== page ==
As the Executive Director of Health, he accomplished one of his greatest goals: building the first tribally-funded health facility in the U.S. The hospital at Talihina was a major part of Batton’s overall vision for the Choctaw health system, a vision that began at age 16, when he had a case of mono that was initially misdiagnosed as cancer.

Chief with his family (L-R): Taylor, David, Angie, Kaylyn and Jeffrey

“I thought, ‘I am not going to have a healthcare system that tells a 16-year-old kid that they’ve got cancer and without even knowing that to be true. That’s why my vision was to have the best rural healthcare in America,” he said.

At age 30, he didn’t know anything about building a hospital, but as the leader of the health system, Batton was determined to get it done. He put together a team of like-minded people who were experts in their fields to make the project happen. But that doesn’t mean he didn’t have to get his hands dirty. When a torrential rainstorm threatened to ruin the grand opening, Chief remembers calling on the community to help him put the final touches on the building the night before the ceremony.

“If you can imagine, we don’t have a picture on the wall, we don’t have all the furniture up, we don’t even have sod. So, I’m laying sod, and I’m soaked. Angie, my wife, brings the kids over. Paula Wingfield, our Chief Financial Officer, and many others from the offices in Durant show up to the hospital to hang everything up. The next day, no one knew all the struggles we had. All they saw was a beautiful, brand-new facility,” said Chief.

Muscogee (Creek) Nation Principal Chief David Hill, Cherokee Nation Principal Chief Chuck Hoskin Jr., Chickasaw Nation Governor Bill Anoatubby, Choctaw Nation of Oklahoma Chief Gary Batton, and former Seminole Nation of Oklahoma Chief Greg Chilcoat

Moments like those, when the community comes together to accomplish something great, are precious to Batton.

At the time, the hospital was the biggest financial commitment to tribal members. It showed them the Nation cared about them and wanted them to have pride in the accomplishments of their tribe.

From the healthcare system, Batton went on to be appointed Assistant Chief under Chief Gregory E. Pyle in 2007. During their administration, the Choctaw Nation grew exponentially, increasing the tribe’s business holdings, expanding programs and services, and bringing hundreds of jobs to the area.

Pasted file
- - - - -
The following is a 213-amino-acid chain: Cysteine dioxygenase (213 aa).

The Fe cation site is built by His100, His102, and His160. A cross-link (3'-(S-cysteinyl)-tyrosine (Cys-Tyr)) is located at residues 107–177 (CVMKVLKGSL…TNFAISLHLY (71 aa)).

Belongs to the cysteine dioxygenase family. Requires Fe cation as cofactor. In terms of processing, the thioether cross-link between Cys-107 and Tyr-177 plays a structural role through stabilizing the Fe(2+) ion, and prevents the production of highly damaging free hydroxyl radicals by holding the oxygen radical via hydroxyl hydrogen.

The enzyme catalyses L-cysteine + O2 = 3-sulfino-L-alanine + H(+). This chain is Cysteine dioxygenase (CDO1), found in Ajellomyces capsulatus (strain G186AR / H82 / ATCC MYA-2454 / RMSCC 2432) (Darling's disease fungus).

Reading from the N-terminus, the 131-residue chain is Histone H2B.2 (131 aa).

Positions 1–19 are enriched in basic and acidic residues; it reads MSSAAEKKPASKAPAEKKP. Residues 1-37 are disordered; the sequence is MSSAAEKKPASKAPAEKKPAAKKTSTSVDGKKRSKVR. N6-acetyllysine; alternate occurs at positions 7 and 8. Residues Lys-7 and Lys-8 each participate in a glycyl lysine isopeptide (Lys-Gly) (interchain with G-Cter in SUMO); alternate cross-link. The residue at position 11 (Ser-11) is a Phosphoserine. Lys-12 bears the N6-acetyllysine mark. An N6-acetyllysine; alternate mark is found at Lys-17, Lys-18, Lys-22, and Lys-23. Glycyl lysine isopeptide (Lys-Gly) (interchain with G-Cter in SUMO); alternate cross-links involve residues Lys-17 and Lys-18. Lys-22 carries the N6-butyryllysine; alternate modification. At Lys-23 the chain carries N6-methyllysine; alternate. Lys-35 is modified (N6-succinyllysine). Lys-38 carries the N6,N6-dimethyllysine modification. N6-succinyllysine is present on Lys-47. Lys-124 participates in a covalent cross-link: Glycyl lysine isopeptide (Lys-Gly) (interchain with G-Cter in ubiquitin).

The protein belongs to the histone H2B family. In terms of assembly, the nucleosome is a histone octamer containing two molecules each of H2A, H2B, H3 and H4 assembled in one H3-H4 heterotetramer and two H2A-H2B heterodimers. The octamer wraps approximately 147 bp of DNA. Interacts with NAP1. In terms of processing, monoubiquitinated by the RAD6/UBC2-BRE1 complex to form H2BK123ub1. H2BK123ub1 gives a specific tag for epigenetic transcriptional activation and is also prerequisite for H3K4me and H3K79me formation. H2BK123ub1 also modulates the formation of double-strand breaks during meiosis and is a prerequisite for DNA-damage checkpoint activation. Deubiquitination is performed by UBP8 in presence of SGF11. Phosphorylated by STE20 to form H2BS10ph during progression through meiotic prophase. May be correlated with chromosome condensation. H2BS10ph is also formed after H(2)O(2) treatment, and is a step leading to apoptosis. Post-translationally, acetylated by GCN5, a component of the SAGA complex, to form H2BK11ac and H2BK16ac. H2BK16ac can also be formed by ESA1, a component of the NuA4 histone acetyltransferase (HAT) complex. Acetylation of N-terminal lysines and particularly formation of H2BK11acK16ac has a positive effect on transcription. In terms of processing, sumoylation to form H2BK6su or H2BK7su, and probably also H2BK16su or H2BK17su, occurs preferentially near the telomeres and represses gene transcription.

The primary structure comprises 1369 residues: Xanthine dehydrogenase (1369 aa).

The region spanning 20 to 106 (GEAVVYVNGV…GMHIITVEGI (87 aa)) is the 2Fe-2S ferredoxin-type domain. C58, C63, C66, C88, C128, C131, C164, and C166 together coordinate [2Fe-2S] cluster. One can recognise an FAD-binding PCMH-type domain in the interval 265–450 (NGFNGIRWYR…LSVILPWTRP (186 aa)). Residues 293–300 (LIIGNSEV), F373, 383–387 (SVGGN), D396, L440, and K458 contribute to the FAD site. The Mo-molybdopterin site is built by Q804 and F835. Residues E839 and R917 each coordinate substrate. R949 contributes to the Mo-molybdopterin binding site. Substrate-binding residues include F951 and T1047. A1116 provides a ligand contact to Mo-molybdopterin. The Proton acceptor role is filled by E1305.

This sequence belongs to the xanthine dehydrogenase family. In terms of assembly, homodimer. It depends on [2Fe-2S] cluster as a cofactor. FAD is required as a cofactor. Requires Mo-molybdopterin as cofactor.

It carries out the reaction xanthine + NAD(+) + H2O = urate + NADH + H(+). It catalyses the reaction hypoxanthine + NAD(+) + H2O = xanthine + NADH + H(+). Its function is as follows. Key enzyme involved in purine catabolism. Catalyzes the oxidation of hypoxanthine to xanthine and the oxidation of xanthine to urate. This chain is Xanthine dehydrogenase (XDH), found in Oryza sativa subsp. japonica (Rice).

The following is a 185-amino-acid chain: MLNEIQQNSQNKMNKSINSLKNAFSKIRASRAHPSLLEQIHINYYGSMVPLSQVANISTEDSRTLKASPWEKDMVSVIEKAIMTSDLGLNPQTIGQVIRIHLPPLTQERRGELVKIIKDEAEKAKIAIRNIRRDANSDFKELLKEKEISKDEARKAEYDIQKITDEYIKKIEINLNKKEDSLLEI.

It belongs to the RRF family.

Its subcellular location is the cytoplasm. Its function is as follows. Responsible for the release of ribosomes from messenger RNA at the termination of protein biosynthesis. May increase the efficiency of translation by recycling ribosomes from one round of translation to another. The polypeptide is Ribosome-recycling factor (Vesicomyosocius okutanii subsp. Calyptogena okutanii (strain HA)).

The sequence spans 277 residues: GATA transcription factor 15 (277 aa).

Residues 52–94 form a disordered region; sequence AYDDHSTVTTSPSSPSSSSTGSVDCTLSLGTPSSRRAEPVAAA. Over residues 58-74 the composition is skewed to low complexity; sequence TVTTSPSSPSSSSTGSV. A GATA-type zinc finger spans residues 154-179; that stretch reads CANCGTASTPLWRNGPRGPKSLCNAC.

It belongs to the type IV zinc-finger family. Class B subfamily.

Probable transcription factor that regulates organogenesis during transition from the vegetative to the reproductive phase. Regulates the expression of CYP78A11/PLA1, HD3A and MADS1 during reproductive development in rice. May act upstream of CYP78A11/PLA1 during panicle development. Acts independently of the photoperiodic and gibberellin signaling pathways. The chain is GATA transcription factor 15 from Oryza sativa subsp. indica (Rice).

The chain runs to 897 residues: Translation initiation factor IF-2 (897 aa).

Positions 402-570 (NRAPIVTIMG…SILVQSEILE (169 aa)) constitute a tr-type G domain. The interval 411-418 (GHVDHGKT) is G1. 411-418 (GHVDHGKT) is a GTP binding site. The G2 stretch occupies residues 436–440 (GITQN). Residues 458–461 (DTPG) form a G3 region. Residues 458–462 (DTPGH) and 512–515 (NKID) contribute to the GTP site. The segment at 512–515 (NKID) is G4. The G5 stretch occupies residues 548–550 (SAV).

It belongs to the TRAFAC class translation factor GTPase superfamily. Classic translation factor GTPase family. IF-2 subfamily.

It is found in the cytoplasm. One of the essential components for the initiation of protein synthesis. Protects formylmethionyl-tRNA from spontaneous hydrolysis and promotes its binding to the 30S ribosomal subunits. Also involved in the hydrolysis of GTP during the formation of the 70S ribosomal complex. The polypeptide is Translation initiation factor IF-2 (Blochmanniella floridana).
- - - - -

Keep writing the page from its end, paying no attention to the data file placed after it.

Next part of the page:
Chief attending a Sunday morning prayer service at the Labor Day festival in Tushkahoma, OK

When Chief Pyle retired in 2014, Batton stepped into the role as Chief, a position he has held ever since.

Chief Batton has a long list of accomplishments under his belt, but he says the thing he is most proud of is his family. “We’ve been able to endure,” he said. “We’ve had our ups and downs.” For every challenge they have faced together, there has been a blessing to balance it out.

One of the most important things Chief Batton does when it looks like everything is going wrong is to go out into the community and visit tribal members. “They inspire me; they motivate me,” he said. This has been true of Chief Batton throughout his career. No matter what his job was — housing, health, business, etc. — he has always believed in providing the best resources and growing the wonderful friendships he has with the people he serves.

Together, We're More

More Than a Leader

Chief Gary Batton believes in working hard to overcome life’s obstacles, but he also knows that having support and encouragement are crucial to succeeding in beating those challenges. Learn about Chief Batton’s personal journey.